Level Representation in a 2D Game

I would like to create a 2D game, where a character should move on a stage/level. My stage would be static, constructed some little cubes, similar to the well-known Mario game: some of the elements should represent an element of the way where the character can step, but if the element is missing, the character should fall.

My problem is, how to represent this programmatically? My first thought was to represent the stage with a vector, which should contain boolean elements, depending on the state of the element on the stage - if it's missing or not. But this means, I have to verify at my character's x or y position change if it has a stage element under or not (if not, to simulate the falling of the character) - I think it is not the best practice, it's not the beautiful solution.

Can you help me with some advice, how to represent the stage?

• Your proposed solution is fine. A single check as the character's feet leave one tile's space to another should not prove problematic. Don't forget that the tiles and the character have size. Mario falls when all of his pixels are off a ledge. Not when the first pixel of his feet are hanging over a ledge. – DampeS8N Jun 27 '13 at 16:45
• The ways to represent a level programmatically are numerous. From grids to freely placed objects to images to text files. Here are some questions that might be useful in your research: gamedev.stackexchange.com/questions/3107/… gamedev.stackexchange.com/questions/48436/… gamedev.stackexchange.com/questions/16306/… Searching for "2d level data structure" on the site will yeild more. – MichaelHouse Jun 27 '13 at 16:48
• For ex. my stage is 500 px width, my character has 5 px, and my tiles 10 px. Should I have another representation, which is not depending on the width of the stage, character, tiles, just the number of the tiles (if exists or not) and the character at the position of the array? – MMMM Jun 27 '13 at 16:49
• OK, so it's a tile based level. Perhaps you'd like to join us in chat to discuss it further? We can try to narrow down your question and clear up some of the details. – MichaelHouse Jun 27 '13 at 16:53
• Thank you Byte56, you are very nice. I am going to join you in chat, ASAP, but right now unfortunately I cannot. Hopefully after my work I can :) – MMMM Jun 27 '13 at 17:06

The vector of booleans may work. And I think check the tile below the player character every frame is perfectly valid solution until you get to a point in your project where that does not work any more. For most games that may never happen.

A more evolved version is what I'm doing in my latest HTML5 canvas experiment to find the right collision method to use in a game I want to create.

My levels are also in tiles of same size and always aligned, only character and enemies may not be tile aligned.

I represent the level as a string constant, soon functionality to load from text file will be added. For example:

// First line
var level =  "         x                x                 ";

// Then we check the width of the level by checking numbers of characters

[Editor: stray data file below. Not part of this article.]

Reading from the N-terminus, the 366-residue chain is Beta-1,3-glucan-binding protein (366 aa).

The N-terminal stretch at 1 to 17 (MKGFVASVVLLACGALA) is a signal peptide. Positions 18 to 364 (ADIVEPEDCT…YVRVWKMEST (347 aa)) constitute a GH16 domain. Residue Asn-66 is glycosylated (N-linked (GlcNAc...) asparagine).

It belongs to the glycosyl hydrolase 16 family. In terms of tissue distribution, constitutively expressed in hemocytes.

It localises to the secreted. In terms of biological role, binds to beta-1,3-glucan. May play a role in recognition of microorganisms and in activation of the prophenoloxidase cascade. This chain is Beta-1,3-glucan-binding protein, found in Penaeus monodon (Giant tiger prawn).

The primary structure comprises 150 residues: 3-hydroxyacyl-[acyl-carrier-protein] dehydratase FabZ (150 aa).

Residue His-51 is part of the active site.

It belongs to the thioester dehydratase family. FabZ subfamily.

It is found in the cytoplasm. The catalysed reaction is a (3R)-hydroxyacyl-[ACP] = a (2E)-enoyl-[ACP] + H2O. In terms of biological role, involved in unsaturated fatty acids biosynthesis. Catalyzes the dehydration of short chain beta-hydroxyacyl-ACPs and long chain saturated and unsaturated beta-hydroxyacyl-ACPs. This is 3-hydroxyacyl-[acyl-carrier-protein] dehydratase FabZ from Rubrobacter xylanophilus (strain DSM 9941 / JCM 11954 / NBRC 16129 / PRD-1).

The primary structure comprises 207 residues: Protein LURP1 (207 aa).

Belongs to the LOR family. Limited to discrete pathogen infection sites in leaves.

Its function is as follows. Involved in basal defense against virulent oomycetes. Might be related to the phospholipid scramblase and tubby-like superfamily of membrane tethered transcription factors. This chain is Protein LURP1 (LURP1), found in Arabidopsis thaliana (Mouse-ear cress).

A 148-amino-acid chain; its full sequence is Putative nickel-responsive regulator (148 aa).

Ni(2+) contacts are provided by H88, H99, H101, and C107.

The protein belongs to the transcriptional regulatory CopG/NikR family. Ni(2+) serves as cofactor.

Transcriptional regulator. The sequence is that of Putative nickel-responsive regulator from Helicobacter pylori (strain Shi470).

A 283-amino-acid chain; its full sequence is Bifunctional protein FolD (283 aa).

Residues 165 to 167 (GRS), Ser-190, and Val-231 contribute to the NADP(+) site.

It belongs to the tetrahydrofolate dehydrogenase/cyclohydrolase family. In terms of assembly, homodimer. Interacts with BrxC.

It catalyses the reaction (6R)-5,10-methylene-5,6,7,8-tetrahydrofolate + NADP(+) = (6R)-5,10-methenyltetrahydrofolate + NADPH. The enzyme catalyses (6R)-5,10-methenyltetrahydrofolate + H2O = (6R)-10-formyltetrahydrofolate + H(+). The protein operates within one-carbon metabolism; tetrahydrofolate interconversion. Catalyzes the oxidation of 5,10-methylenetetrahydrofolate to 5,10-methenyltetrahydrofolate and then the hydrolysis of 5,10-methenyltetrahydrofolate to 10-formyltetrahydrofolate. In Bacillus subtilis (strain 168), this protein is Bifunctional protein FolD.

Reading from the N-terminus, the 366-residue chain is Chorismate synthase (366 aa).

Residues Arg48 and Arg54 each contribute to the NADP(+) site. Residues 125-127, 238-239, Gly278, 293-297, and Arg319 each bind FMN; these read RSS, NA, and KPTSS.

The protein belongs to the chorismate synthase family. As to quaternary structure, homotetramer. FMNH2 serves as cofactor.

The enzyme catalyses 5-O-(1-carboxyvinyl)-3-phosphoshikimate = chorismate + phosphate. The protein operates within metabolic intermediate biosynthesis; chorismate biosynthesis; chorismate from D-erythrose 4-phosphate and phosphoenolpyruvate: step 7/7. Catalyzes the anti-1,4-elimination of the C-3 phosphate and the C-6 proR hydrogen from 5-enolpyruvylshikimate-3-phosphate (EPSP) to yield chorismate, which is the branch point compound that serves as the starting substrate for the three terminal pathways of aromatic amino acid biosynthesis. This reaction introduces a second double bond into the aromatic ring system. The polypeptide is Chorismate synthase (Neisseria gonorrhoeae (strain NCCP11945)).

var level_width = level.lenght;

// Then we add the next of the level. Note we are adding more characters not replacing.
var level += "   aaaa        aaaaaaaaa aaaa          aaaaa" +
"          aaaaaaaaaaaaaa aaaa          aaaaa" +
"          aaaaaaaaaaaaaa aaaa          aaaaa" +
"                                            " +
" bbbbbbbbbb            bbbbbbb     bbbbbbbb ";

// Now we calculate the height of the level
var level_height = level.length / level_width;


I have to calculate the level rectangle because I'm using a raw format to represent the level but you can use end of line characters (\n) to know where a line ends and avoid these calculations.

Meaning of characters:

x: enemies. Starts tile aligned, due to restriction of level format, but can move to any pixel latter during game.

a: tile type 1. Actually blue boxes.

b: tile type 2. Actually green boxes.

Both a and b don't allow the player sprite to pass.

Certain type of tiles are passable and certain ones are not. Your engine must know what ones are passable.

The idea begin this is not to code a level editor if formats to represent level already exists.

You have a set of options actually. If your map is of preset size, you could simply have a 2-dimensional array of tiles. Depending on the programming language they could be booleans, structs, classes and so on depending on what kind of properties you want them to have.

The good thing about a 2-d array is that you can easily round the coordinates of the players to get tile coordinates. For example:

var plrTileXstart = player.X / TileWidth;
var plrTileXend   = (player.X + player.Width) / TileWidth;

var plrTileYend   = (player.Y + player.Height) / TileHeight;

if(map[plrTileXstart, plrTileYend] || map[plrTileXend, plrTileYend])
// There was a collision - Adjust player Y coordinate to be on surface
player.Y = plrTileYend * TileHeight - player.Height;


The tiles could be something like

class Tile {
int X;
int Y;
Color color;
...
}